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When to call your doctor
These are warning signs of infection and other problems:
- Fever over 100.2º F
- Unexplained chills, fainting or severe headache
- Sudden weight gain (5 pounds or more in 1 week)
- Chest pain (angina)
- Increased swelling, redness, or bruising around incision
- Drainage from an incision or an incision opens
- Shortness of breath that doesn't go away with rest
- Nausea, vomiting or diarrhea
Recovering After Heart Surgery
The time it takes to return to normal after heart surgery is different for each patient. You will slowly regain your strength over the course of a few weeks. Plan to spend your first day at home resting, and each day after that you will feel a little stronger. You will have good days and bad days, but remember to be patient. It is also normal to feel depressed, angry, or afraid after heart surgery, and talking to someone about these feelings can help.
Taking your medicine
Your doctor may prescribe you medicine after heart surgery. It's very important to take medicine as directed. Keeping a chart or putting your pills in a 7-day pill box may help you stay on track.
Your breastbone takes 4 to 6 weeks to heal properly, so move gently. Most movements will not slow healing or cause your breastbone any damage, but you may feel pain or hear a clicking sound. Some tips:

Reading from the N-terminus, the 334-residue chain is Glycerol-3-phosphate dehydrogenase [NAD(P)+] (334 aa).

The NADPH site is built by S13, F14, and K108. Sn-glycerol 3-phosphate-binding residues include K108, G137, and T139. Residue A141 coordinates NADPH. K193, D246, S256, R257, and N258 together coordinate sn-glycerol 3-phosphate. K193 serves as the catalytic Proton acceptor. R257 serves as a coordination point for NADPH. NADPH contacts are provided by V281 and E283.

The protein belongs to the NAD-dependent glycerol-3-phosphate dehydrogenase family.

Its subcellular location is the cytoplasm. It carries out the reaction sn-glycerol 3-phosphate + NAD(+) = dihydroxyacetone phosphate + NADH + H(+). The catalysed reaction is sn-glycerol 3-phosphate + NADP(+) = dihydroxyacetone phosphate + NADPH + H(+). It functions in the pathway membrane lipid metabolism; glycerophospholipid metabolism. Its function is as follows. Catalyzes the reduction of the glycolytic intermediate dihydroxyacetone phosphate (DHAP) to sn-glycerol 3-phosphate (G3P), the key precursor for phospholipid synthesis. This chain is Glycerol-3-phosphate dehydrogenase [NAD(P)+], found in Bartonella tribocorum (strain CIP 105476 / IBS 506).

- Turn with your entire body, and face the object instead of twisting your upper body.
- Try to keep items you use most at waist level to avoid bending down or reaching when possible.
- Avoid heavy lifting.
- Take care when sitting down, standing up, and getting in and out of bed.
Moving around helps you to regain strength and keeps your spirits up, but take it slow. Doing too much will make you tire more easily. Relax between activities, and get plenty of rest. Slow down if you feel any of these symptoms:
- A dull ache, tightness, or increased pain in your chest, arms, or shoulders
- Pounding or fluttering of your heartbeat
- Difficulty breathing
- Feeling very tired, dizzy or faint
Excersise is one of the best ways to regain your strength after heart surgery. You can start by walking for a few minutes several times a day. Increase your speed over 8 to 10 weeks, and slowly build up to walking 25 to 30 minutes a day. Riding a stationary bike is another good exercise to try. Set the resistance to a low level, and keep your upper body upright and relaxed as you pedal. Start by pedaling for 5 to 6 minutes a day. You may feel weak or stiff and tire easily at first, but go slowly. Build up your time and speed gradually.
For your own safety and the safety of others, do not drive until your doctor gives you permission. Your reaction time is slower until you regain your strength, and the medicines you may be taking can also slow your reaction time. You could become dizzy or pass out behind the wheel, and if you were in a car accident, you could damage your breastbone.